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Watching films and seeing art

August 06, 2009

Re "LACMA's cruelest cut of all," Opinion, Aug. 1

Amen to the justifiably angry reaction from Richard Schickel to, as he calls it, LACMA's cruelest cut. Schickel does a service by mentioning local venues still showing classic and off-trail films (such as UCLA, the NuArt, the Hammer Museum and the Aero, which is actually one of two theaters run by American Cinematheque, the other being the Egyptian).

It's a pity he didn't also mention the New Beverly Cinema, which after three decades is still heroically offering Angelenos an eclectic mix of art house, grindhouse and Hollywood classics.

All of these halls deserve greater patronage, and if more people will occasionally leave their homes to enjoy these big-screen experiences, they will discover a thrill that simply can't be replicated by even the finest DVDs.

Preston Neal Jones

Hollywood

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Schickel's plea to save the Los Angeles County Museum of Art's film program might be motivated by good intentions, but it left me and my two daughters outraged over our breakfast cereal when it casually savaged the recent exhibit of contemporary Korean artists.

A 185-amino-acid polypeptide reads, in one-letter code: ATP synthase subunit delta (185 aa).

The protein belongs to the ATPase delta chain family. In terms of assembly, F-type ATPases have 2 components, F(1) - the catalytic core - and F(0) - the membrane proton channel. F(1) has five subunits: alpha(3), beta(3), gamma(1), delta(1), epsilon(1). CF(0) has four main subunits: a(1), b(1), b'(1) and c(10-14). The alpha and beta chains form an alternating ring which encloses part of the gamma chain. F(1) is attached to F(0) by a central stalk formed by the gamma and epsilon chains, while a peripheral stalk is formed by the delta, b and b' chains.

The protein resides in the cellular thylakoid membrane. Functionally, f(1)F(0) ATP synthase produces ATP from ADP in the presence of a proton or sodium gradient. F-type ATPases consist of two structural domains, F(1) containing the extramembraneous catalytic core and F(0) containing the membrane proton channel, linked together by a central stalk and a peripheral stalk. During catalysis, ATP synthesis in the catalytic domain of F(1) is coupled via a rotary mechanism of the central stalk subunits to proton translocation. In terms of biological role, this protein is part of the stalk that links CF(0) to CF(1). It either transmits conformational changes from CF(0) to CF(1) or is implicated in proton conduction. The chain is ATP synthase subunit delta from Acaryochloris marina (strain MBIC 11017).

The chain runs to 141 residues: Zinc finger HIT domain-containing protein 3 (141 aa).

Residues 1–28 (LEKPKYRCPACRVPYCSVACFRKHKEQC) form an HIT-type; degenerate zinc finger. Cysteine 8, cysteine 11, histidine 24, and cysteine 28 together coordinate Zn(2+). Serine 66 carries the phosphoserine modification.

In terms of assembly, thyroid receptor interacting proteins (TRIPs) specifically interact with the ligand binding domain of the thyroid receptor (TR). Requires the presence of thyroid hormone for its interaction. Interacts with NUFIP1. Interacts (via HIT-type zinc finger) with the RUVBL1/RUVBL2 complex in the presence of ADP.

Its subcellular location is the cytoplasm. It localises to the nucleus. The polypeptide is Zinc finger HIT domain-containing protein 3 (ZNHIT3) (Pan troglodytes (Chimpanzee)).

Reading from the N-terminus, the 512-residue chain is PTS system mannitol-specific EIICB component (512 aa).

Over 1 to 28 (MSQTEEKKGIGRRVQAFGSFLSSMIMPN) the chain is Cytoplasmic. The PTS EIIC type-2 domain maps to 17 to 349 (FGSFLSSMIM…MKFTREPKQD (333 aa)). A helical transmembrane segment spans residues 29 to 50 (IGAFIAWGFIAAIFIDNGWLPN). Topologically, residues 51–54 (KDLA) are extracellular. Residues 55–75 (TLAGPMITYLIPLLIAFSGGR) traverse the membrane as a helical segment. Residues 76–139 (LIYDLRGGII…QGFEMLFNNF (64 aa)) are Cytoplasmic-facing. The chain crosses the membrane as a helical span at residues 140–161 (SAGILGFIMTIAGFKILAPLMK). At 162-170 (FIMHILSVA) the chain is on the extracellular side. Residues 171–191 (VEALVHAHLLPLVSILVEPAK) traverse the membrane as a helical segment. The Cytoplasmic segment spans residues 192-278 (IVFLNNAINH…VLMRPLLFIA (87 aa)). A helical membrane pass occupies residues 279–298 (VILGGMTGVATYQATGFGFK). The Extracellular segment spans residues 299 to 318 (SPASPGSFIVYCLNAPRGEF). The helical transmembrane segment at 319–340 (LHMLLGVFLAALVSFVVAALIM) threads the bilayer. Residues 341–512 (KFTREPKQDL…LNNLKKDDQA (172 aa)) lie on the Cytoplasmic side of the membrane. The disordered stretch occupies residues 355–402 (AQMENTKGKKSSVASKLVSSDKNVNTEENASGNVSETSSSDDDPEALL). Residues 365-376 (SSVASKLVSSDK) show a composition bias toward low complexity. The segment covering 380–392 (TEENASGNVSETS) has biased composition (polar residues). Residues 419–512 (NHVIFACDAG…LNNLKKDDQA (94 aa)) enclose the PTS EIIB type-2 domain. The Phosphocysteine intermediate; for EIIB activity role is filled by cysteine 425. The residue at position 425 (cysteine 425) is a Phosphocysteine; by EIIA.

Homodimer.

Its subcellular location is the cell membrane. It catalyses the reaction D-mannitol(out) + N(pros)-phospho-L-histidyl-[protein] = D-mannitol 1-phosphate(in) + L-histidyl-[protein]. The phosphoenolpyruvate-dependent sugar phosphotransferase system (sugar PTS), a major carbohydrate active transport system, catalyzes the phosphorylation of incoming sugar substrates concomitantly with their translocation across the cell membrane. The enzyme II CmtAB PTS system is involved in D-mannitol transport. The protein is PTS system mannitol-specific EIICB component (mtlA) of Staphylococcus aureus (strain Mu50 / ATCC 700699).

So we're writing to tell you, as non-Koreans, that we very much enjoyed this LACMA exhibit.

It is cruel and unfair to state such a negative and subjective opinion and present it as proof of the museum's lack of artistic quality and leadership. We found the works surprising, relevant and, perhaps unexpectedly, very much "in the stream" of today's art trends. Schickel only reveals his own artistic limitations in his off-hand critique of a really engaging exhibit, raising the question: Would Mr. Schickel even recognize art in film when he saw it?

We hope LACMA stays the course and also finds room for its worthy film program.

Jessica Pezzullo

Los Angeles

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